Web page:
Articles, Code and Video Tutorials for ARKit, Sprite Kit & SceneKit

How to do Z-Distance Detection with ARKit and SpriteKit

For this example, let’s consider a SpriteKit and ARKit based app where the user will wander around and collect items in AR space. Maybe it’s coins, maybe it’s rainbows, whatever. We’re basically looking to do collision detection but with the user itself, or really the camera of the user. As the user gets close enough to the object in AR space, we want to “collect” the idea (or for the simplicity of this article, let’s just remove it).

We’re going to do most of the work in the update statement of the Scene.swift, which runs every frame  (so all the time really). The only time we don’t want this to run is right away. You’ll get a crash if you run this code immediately, because the AR world isn’t entirely setup yet. So declare a variable in your Scene.swift file to be used as an on-off switch for the rest of what we’ll do in the update statement.

Perfect. You can switch that to true when you’re ready to begin checking each node in the scene to see if it’s within a certain z-distance of the camera. We’ll also check if the node is in the center of the camera. I’ll let you handle when that variable is switched to true.

Next up let’s head to the existing update function in the Scene.swift file. Copy this much in below, and we’ll add more to it in a moment.

So the first thing we do here is return out of this function entirely if allowNodeChecking is false.  That means everything else in the function is ignored. Same thing is true for the guard statement (which we see constantly with our AR-related code).

After we have the sceneView variable we will print out the value of the current z transformation of it. And if you read the code above, that’s a pretty literal description of this… sceneView.session.currentFrame!.camera.transform.columns.3.z

Note that you can switch .z with .x or .y to find out where the camera is on those axises as well. And all these values are relative to the initial starting point of the camera.

So if you were to run this right now, you’d see a lot of small decimal numbers, starting from zero, but changing as you move your device forward and backward. Going forward from the device’s initial position, the numbers will be negative, and backward they will be positive (a little counter-intuitive I know).

You now know where the camera is at on the z axis (“axis” might not be the best term, but for lack of the proper one, let’s go with it). So what we want to do now is check for SKNodes or SKSpriteNodes in front of the camera, that are within a certain range of the cameras z value.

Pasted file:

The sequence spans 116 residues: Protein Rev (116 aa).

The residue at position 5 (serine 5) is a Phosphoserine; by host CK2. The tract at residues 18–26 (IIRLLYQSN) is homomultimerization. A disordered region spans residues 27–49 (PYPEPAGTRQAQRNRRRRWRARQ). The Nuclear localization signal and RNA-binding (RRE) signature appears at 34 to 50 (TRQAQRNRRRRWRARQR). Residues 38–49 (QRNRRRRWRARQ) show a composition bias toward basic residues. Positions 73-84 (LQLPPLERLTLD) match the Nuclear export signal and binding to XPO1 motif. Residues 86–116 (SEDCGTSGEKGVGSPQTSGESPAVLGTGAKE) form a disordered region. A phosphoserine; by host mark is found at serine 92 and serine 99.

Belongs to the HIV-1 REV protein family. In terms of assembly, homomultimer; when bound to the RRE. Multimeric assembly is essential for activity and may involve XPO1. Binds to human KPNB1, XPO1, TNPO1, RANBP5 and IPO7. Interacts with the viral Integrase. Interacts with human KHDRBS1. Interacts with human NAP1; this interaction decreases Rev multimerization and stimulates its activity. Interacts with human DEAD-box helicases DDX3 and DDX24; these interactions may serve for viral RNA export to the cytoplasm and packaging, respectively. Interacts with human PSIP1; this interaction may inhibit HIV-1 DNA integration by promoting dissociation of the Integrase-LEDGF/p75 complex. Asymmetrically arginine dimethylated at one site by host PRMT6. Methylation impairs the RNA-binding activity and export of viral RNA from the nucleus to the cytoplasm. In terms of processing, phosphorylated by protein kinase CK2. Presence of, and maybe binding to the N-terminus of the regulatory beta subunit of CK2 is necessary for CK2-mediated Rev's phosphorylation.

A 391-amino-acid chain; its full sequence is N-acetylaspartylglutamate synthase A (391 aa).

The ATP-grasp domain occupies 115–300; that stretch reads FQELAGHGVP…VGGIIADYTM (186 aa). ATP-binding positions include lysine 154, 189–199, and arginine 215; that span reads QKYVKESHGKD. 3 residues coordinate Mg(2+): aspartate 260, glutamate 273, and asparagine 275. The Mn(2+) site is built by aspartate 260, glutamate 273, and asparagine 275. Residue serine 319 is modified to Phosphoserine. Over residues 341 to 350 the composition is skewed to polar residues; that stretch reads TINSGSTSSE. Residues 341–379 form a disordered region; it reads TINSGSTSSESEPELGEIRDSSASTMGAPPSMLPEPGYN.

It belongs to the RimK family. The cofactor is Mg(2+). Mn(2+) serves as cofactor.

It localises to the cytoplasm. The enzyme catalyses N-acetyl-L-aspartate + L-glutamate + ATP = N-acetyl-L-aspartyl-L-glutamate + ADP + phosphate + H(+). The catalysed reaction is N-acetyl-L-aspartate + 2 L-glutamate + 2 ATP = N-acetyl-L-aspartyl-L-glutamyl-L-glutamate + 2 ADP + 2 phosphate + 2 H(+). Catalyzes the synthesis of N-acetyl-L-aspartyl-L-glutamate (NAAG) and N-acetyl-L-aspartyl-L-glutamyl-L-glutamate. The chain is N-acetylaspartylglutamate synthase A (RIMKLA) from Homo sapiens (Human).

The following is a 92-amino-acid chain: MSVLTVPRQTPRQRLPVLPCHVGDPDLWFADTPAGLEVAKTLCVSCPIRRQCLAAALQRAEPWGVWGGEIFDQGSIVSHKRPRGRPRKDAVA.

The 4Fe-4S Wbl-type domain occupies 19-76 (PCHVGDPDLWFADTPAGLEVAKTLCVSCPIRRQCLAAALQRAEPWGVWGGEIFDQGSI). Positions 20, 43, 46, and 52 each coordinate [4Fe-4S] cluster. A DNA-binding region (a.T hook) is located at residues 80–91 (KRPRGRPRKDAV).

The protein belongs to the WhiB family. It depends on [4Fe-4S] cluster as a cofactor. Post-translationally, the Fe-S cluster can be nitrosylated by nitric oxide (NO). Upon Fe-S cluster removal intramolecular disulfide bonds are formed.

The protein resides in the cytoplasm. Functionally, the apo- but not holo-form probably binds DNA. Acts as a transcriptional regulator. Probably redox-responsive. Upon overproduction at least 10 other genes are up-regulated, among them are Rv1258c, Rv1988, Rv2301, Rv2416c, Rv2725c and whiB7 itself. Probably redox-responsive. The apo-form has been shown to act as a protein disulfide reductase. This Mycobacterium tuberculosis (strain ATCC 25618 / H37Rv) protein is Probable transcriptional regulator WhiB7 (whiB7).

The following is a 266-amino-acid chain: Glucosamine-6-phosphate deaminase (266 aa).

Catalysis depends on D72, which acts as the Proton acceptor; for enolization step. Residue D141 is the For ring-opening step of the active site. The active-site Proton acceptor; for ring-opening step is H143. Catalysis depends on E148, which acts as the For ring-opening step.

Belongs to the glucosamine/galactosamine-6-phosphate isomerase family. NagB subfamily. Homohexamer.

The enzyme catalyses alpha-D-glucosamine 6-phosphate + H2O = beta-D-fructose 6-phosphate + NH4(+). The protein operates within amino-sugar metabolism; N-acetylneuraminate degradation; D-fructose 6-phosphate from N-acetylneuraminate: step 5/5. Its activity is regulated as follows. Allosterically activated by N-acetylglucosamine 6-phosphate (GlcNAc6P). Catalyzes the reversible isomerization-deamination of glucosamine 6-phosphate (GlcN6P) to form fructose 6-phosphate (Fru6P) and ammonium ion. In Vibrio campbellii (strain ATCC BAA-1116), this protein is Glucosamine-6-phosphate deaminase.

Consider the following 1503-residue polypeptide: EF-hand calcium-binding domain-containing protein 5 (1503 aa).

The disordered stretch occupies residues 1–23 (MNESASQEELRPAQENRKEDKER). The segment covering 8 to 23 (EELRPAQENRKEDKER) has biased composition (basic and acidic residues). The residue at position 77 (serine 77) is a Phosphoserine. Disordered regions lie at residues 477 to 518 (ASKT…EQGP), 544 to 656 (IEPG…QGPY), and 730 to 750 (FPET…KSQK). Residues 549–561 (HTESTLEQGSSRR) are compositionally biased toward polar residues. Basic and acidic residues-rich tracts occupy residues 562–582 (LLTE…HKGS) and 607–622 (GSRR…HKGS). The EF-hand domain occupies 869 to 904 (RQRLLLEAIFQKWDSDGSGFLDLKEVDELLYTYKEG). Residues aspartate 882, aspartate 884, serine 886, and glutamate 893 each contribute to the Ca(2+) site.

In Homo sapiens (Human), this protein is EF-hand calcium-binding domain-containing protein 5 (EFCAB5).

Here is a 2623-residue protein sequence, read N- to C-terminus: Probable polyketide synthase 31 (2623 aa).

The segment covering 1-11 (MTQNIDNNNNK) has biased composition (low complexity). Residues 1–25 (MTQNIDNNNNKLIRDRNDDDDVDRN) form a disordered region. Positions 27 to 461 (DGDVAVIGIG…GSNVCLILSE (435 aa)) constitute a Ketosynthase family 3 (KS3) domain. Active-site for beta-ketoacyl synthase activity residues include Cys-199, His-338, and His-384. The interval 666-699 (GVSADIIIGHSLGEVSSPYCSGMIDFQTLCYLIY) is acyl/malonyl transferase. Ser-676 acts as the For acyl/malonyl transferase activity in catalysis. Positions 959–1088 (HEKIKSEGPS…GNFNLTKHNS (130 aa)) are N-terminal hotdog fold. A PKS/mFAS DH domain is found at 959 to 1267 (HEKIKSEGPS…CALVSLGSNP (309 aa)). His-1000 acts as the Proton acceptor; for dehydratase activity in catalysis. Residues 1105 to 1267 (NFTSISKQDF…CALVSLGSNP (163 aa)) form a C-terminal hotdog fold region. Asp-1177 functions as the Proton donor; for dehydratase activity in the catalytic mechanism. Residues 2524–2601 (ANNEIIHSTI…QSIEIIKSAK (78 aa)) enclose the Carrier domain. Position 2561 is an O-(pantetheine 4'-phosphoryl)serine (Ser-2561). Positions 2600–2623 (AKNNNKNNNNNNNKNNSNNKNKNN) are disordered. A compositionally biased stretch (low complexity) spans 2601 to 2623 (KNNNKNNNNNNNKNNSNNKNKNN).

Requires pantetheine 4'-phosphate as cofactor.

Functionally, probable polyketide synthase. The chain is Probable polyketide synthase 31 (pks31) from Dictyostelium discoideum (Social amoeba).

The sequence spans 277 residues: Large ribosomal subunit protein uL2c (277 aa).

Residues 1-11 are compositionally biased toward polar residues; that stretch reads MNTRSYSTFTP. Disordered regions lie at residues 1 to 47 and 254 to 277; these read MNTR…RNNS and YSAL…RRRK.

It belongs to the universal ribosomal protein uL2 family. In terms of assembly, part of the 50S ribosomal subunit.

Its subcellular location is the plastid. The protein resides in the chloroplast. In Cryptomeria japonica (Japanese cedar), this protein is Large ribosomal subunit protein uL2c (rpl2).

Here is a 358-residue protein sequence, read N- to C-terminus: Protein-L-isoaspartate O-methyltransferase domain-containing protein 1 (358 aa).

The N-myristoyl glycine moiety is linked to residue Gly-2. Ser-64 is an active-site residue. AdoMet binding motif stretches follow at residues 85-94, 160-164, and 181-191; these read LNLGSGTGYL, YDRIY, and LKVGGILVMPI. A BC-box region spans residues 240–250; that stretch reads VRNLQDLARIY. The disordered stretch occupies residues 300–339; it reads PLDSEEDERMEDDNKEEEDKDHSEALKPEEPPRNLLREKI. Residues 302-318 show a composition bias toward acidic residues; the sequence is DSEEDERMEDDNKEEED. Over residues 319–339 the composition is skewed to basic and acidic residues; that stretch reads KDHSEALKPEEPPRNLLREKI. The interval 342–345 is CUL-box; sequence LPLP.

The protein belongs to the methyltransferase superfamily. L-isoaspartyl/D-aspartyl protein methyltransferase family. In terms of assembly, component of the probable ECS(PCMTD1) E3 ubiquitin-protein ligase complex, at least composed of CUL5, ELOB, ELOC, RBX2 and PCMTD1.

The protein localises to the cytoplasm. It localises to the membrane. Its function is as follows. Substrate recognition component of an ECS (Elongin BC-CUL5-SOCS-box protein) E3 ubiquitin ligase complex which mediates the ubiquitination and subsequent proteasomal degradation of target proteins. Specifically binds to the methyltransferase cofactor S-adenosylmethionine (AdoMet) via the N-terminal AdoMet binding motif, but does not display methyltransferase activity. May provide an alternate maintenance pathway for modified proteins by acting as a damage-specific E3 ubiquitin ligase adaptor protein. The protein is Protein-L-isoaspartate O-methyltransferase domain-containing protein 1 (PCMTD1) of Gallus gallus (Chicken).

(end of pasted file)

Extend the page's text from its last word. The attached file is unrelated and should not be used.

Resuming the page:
Paste in this code, where I wrote //… to be continued above.

That’s a lot of closing brackets there. Sorry, had to do it! So let’s step through this thing.

At //1 we are iterating through all the nodes at Hopefully you didn’t mess with the scene’s anchor point at all (you’d know if you did), because represents the middle of the screen. This is a really easy way to check for nodes that collide with things in the center of the screen (or elsewhere, you are limited to using So for example, if you’re creating a shooter game where something is always fired in the center, this for statement comes in really handy.

At //2 we casting someSprite as the node that was found at the center (assuming one was found). Obviously you could switch out SKSpriteNode with a custom class you’ve written. So if the node isn’t that class, the rest is ignored as we don’t need to do any further testing.

At //3 we are introducing another for statement to iterate through the anchors in the scene.

At //4 we are getting the absolute value of the difference between the cameraZ variable we created earlier and the anchor.transform.columns.3.z. So in other words, for whatever anchor we are currently inspecting in the loop, we want to see how close it is to the cameraZ. We do this by subtracting the two numbers and getting the absolute (or positive) value of the two. Then we see if that amount is less than 0.2 (or whatever range is appropriate for your app). The smaller the value, the closer the user has to get to the node to make it disappear.

At //5 we are creating a new instance variable called someOtherSprite which is whatever sprite is attached to the anchor in question.

At //6 we are checking if someSprite (our original node that we checked was in the center of the screen) is the same one was someOtherSprite.

At //7 the previous if statement was true, and the sprite is removed, or “collected”

Not a bad bit of programming huh! You can take a look at the final result below. Notice the sprite furthest back isn’t removed, but the one closest to us is removed as we get within range.